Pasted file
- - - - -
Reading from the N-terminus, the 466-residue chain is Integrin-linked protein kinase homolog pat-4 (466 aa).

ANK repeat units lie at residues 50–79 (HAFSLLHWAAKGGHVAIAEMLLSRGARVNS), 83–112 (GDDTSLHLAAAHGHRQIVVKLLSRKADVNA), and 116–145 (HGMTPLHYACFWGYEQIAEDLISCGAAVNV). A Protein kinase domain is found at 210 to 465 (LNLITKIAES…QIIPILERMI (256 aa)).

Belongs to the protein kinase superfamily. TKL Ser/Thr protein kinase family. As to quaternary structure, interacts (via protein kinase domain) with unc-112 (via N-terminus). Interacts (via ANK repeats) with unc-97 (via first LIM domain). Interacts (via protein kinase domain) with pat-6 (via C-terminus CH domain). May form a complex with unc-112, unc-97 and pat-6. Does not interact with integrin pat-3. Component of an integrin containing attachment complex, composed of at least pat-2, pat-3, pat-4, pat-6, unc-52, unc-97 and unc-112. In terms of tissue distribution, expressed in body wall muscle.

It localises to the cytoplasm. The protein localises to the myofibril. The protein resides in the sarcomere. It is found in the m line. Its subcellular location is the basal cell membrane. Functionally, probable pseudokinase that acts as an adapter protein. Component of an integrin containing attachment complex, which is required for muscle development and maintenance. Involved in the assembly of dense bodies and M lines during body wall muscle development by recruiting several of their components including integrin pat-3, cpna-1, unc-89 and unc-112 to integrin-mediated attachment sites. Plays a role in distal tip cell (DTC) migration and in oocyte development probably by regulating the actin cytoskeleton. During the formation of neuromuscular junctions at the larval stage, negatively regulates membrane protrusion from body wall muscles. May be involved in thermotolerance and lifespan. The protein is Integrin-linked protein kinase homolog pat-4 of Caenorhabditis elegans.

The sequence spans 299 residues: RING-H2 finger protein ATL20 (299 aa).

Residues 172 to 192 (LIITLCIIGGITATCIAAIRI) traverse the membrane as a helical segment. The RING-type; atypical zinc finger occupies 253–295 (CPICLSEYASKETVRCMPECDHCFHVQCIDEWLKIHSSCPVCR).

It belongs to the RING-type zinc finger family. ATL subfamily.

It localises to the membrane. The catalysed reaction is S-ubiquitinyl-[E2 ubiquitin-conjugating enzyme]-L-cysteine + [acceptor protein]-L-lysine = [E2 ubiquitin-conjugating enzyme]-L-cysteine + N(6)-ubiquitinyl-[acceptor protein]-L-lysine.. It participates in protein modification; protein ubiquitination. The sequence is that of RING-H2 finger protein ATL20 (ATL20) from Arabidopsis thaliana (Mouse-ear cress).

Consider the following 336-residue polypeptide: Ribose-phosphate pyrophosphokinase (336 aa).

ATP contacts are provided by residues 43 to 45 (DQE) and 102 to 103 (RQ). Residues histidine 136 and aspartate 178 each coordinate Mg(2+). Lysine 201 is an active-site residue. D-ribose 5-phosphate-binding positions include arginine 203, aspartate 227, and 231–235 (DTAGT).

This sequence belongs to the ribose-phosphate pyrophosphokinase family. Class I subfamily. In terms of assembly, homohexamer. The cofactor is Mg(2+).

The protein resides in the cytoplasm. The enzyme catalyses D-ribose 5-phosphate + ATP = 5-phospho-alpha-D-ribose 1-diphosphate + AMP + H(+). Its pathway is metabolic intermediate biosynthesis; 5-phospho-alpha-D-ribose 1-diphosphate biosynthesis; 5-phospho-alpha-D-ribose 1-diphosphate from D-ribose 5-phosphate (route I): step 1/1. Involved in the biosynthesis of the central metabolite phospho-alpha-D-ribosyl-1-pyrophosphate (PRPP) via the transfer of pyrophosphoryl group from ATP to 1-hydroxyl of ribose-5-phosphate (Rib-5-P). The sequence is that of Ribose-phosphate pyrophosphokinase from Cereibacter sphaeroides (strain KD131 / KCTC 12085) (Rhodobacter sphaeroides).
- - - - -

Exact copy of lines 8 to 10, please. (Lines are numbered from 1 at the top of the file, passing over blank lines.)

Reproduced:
It localises to the membrane. The catalysed reaction is S-ubiquitinyl-[E2 ubiquitin-conjugating enzyme]-L-cysteine + [acceptor protein]-L-lysine = [E2 ubiquitin-conjugating enzyme]-L-cysteine + N(6)-ubiquitinyl-[acceptor protein]-L-lysine.. It participates in protein modification; protein ubiquitination. The sequence is that of RING-H2 finger protein ATL20 (ATL20) from Arabidopsis thaliana (Mouse-ear cress).

Consider the following 336-residue polypeptide: Ribose-phosphate pyrophosphokinase (336 aa).

ATP contacts are provided by residues 43 to 45 (DQE) and 102 to 103 (RQ). Residues histidine 136 and aspartate 178 each coordinate Mg(2+). Lysine 201 is an active-site residue. D-ribose 5-phosphate-binding positions include arginine 203, aspartate 227, and 231–235 (DTAGT).